Whether you work as a real estate investor full-time or are simply looking for a new property, everyone should be aware of how to buy a pre-foreclosure home. Buying a pre-foreclosure house can offer a variety of significant advantages, such as the ability to get a house below market price.
We’ve put together this article to explain how to buy a house in pre-foreclosure, so you can secure a property in a way that saves and can potentially make you a lot of money.
Before digesting the process of buying a pre-foreclosure house, it’s important that you have a better understanding of the foreclosure process as a whole. Pre-foreclosure is the stage that occurs after homeowners default (fall behind) on their mortgage payments but prior to the homes being auctioned off or becoming bank-owned properties. This means that the lender of the mortgage has made it public that the default has taken place, but the homeowner still technically owns the property.
The period of pre-foreclosure usually lasts a few months to give the homeowner some time to get their affairs in order. It’s during this period that the savviest of investors or home-seekers can swoop in to try and snap up the property.
The entire foreclosure process consists of three main stages: pre-foreclosure, auction, and bank ownership of properties.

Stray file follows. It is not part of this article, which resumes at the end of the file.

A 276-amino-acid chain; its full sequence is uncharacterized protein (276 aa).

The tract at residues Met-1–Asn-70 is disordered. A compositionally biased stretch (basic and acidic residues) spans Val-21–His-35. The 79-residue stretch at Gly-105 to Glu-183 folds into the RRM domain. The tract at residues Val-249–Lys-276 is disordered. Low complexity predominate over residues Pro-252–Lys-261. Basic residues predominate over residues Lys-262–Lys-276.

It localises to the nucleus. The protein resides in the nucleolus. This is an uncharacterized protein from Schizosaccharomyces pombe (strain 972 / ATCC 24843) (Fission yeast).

This stage begins when a homeowner falls behind on their mortgage payments, after which the moneylender will issue a notice of default. This notice of default is intended to warn the homeowner that their account could be closed and their home repossessed should they not make the necessary payments.
If the default isn’t addressed and the mortgage isn’t caught up on, the home then goes to public auction. As an alternative to being shown on multiple listing services, auctions are more private affairs where potential buyers can bid on a home. Like with any other auction, the highest bidder leaves with the spoils.
If the auction is unsuccessful and no one buys the property, then it becomes a “bank-owned property” controlled by the bank that first provided the mortgage loan. At this stage, it can also be known as real estate owned (REO).
A home can go into pre-foreclosure for a variety of reasons, mostly related to financial difficulties faced by the current homeowner. These can stem from the loss of a job, high medical expenses, divorces, or increases in living costs. In other cases, the homeowner might simply find the maintenance and upkeep of the home to be too taxing, opting to default on payments to make the process of getting out faster.
It’s vital that you do your best to understand these circumstances before you enter negotiations to purchase a house at pre-foreclosure, as an empathetic approach will make your negotiations all that much smoother. What’s more, it’s important to try and provide a solution that’s beneficial to everyone involved.
If you’re interested in buying a pre-foreclosure home or property, knowing the process inside out will streamline the experience. We’ve collated our top 10 tips to make buying smoother than ever.
Make sure to understand your local real estate market in detail, gathering all the necessary information about trends in the area. Aspects like the after-repair value (ARV) are vital to comprehensive research.